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Measuring sources of economic growth in OECD countries

Measuring sources of economic growth in OECD countries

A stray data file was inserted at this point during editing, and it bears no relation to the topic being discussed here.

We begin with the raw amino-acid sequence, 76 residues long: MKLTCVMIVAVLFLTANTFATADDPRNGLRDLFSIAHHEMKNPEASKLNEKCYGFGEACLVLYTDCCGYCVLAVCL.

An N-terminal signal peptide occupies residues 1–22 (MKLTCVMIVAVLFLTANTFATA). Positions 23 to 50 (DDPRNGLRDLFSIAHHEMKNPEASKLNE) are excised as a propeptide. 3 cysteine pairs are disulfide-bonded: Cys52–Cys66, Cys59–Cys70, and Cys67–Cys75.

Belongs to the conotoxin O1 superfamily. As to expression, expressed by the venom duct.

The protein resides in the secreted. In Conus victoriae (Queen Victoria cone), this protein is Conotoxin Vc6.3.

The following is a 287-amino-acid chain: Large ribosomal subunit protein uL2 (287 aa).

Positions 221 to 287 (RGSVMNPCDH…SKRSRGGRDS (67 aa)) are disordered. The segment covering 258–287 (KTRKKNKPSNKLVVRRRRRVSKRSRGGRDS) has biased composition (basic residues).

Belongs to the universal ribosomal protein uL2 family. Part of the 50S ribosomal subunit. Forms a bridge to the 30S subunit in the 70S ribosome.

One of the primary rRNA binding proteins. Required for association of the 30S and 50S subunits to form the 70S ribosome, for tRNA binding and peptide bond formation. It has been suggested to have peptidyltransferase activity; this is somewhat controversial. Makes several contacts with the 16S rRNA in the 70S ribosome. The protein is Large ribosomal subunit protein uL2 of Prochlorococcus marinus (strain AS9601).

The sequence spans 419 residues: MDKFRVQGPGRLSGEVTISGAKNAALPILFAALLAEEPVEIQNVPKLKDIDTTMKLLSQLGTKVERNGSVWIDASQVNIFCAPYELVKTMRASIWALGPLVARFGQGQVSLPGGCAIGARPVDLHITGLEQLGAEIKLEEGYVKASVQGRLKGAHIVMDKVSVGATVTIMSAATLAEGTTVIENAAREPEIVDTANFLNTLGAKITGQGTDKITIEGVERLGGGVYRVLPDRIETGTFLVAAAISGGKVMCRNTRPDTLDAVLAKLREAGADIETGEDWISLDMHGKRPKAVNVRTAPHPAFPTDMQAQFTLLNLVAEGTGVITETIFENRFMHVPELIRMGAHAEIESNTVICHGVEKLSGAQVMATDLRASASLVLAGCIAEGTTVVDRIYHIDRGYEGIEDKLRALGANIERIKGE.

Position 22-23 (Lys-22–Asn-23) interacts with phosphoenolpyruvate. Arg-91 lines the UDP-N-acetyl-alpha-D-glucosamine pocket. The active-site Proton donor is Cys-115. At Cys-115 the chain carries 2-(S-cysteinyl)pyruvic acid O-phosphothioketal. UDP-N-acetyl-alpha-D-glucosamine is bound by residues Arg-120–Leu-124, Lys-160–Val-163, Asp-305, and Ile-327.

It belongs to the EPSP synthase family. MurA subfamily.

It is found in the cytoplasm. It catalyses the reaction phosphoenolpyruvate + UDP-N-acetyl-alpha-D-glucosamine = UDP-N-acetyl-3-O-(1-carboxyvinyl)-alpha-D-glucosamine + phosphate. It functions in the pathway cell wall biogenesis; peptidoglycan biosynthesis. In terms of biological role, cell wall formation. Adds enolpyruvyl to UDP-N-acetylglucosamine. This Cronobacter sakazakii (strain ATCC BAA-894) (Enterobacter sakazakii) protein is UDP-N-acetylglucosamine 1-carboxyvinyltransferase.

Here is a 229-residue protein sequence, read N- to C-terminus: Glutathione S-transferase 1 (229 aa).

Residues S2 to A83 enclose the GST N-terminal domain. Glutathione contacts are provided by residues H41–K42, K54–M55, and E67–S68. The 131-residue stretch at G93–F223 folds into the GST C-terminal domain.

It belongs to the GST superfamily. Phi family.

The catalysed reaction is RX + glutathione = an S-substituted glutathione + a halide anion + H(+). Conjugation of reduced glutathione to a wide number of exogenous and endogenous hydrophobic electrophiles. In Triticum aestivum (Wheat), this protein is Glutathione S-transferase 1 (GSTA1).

In addition to individual findings pertaining to specific countries, the following general conclusions can be drawn from these studies. When observing economic indicators, more developed OECD countries expectedly are ranked higher than less developed ones. However, after adding undesirable environmental indicators, performance rankings change, and the relative performance of most developed countries declines. Therefore, an increase in GDP per capita should be unequivocally associated with a growing demand for higher environmental quality. Moreover, due to the robust and positive correlation between energy consumption and undesirable outputs, countries producing high undesirable outputs have an extreme potential to save the optimum energy. Studies from the third group underline the significance of energy supply and/or consumption, usually combining three types of indicators – economic, environmental and energetic (Färe et al., 2004; Zhou et al., 2006; Zhou et al., 2007; Zhou & Ang, 2008; Simsek, 2014; Rashidi et al., 2015; Rashidi & Saen, 2015; Woo et al., 2015), (Makridou et al., 2016), (Sueyoshi et al., 2017), (Mardani et al., 2015). The most employed energetic indicators are different types of energy consumption (oil, gas, coal, power). It may be said, roughly speaking, that researchers progressively shifted their focus from economic efficiency in the 1990s to environmental efficiency in 2000s, and then to energy efficiency in 2010s. International institutions’ financial assistance program effect on the economic growth is important just in the long run (Fidrmuc & Kostagianni, 2015). Panel data model applied for studying economic growth determinants in the EU (Simionescu et al., 2016) show lagged GDP growth rate to have the largest effect on the current economic growth (along with the employment rate).